Samba Pitching: Andre Rienzo

On May 17th of last year Yan Gomes of the Toronto Blue Jays became the first Brazilian to ever appear in a Major League Baseball game. Chicago White Sox prospect Andre Rienzo is a strong candidate to be the second – and the first pitcher.

The Breakdown

Rienzo would break another barrier if he makes the majors. The 25 year old grew up playing baseball in Brazil. That differs from Gomes, who moved to the U.S. as a kid and played college ball for the Tennessee Vols before transferring to Barry (FL). Teams don’t typically scout Brazil heavily, but the White Sox uncovered this South American gem and quickly got him under contract. Rienzo’s progress through the lower levels of the Chicago farm system was sure and steady… until he was hit with a 50 game suspension after testing positive for performance-enhancing drugs. He claims he bought over the counter supplements that triggered the positive test. Upon his return from suspension Rienzo’s stuff and performance improved. He finished up the 2012 season strongly. He then went to the Arizona Fall League to get some more innings and had one of the better showings in the league. So far he hasn’t had a great start to 2013, but the peripherals aren’t bad and he performed well in the game I attended.

Rienzo uses both 2 seam and 4 seam fastballs. The 4 seam was roughly 88-91 (92) mph when I saw him, which is a bit down from the low to mid 90’s I had heard and was expecting. Neither fastball has a whole lot of life and the pitches are far too hittable – at least at those velocities. Lack of life on the fastball is a common problem for pitchers like Rienzo who throw from a high, nearly over the top arm slot. He does keep good plane on the fastball and keeps it down, but it was an issue of him having more control than command. Rienzo has a sort of unusual repertoire coming out of that arm slot. His best secondary is a cutter that has a lot of late action to it. The cutter was thrown around 83-86 mph, which doesn’t leave a lot of separation from the heater. I found it odd that he ended up throwing a cutter with that arm slot as his primary offspeed, but he definitely has a talent for it. Rienzo does employ a circle change too, but it wasn’t an offering he had a lot of faith in. He used the change mostly against left-handed hitters and a few flashed well. The breaking ball is a big curve thrown around 76-78 mph. Rienzo’s feel for the pitch came and went and it had inconsistent shape, break and location.

Rienzo has quality stuff. He’s someone I would say is capable of starting but that I think is probably best utilized out of the bullpen in the long term. The fastball just is too hittable and his command of it isn’t great. I also liked Rienzo better out of the stretch than the windup. He seemed to go through periods of rushing his delivery using both deliveries, but he was more fluid and had better rhythm out of the stretch. The curve can be a useful major league pitch, but all of Rienzo’s secondary pitches play better when hitters aren’t seeing them three times. He is capable of starting and seeing some success in the rotation. I’d expect to see an up and down back of the rotation starter. While useful in that role, I’d like him even better pitching the 7th or 8th inning.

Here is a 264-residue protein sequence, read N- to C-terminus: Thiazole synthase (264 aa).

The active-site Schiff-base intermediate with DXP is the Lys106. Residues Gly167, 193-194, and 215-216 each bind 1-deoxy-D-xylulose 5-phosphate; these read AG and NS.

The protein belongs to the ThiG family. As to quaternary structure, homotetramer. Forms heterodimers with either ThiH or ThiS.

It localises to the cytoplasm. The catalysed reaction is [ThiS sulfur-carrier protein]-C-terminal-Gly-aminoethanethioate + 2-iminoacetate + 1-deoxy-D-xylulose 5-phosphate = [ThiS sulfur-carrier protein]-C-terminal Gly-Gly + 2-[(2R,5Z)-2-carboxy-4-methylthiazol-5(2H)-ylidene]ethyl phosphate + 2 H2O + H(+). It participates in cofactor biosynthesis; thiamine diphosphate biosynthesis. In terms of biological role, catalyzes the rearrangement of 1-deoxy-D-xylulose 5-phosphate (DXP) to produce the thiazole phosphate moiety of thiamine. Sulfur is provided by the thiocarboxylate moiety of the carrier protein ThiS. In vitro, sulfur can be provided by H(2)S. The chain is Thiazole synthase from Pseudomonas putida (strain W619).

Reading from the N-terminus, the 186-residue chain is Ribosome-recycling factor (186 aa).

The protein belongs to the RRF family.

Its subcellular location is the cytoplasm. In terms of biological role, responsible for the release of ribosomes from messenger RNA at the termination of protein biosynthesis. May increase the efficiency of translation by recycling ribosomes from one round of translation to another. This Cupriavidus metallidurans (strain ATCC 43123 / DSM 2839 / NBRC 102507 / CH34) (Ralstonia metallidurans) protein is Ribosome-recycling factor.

The Path to Playing Time

The White Sox 2013 season hasn’t gone as planned. They’ve already suffered long term injuries to rotation mainstays Jake Peavy (broken rib) and Gavin Floyd (Tommy John surgery). John Danks is also working his way back from injury. Dylan Axelrod, Jose Quintana and Hector Santiago are all currently taking a turn every fifth day. The White Sox will likely need guys to take innings at some point this season. The three arms on the 40 man roster most likely to get a look are Rienzo, Simon Castro and Nestor Molina. Rienzo could get a chance shortly.

  • On 40 Man Roster: Yes
  • Options Remaining: 2 (1 used for 2013)

What to Expect

  • Mixed League Value: Marginal. Worth using if he’s on a hot stretch and in the right matchup.
  • AL Only League Value: Solid. The kind of guy who can fill out a staff, but you might drop if he’s on a cold stretch. Adds some in every category.
  • Ottoneu Value: Marginal. Not a standout anywhere but solid all over. Pick your spots and he can be helpful.

Thanks for reading -AS

Thanks to Bill Wanless and the Pawtucket Red Sox for courtesies extended

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Al Skorupa writes about baseball & baseball prospects for Bullpen Banter and Fangraphs/Rotographs. He lives in Rhode Island. He watches & videotapes a good amount of amateur and minor league baseball. You can follow him on twitter @alskor.

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Will Erik Johnson get a look for a rotation spot? Has great numbers a level below Rienzo.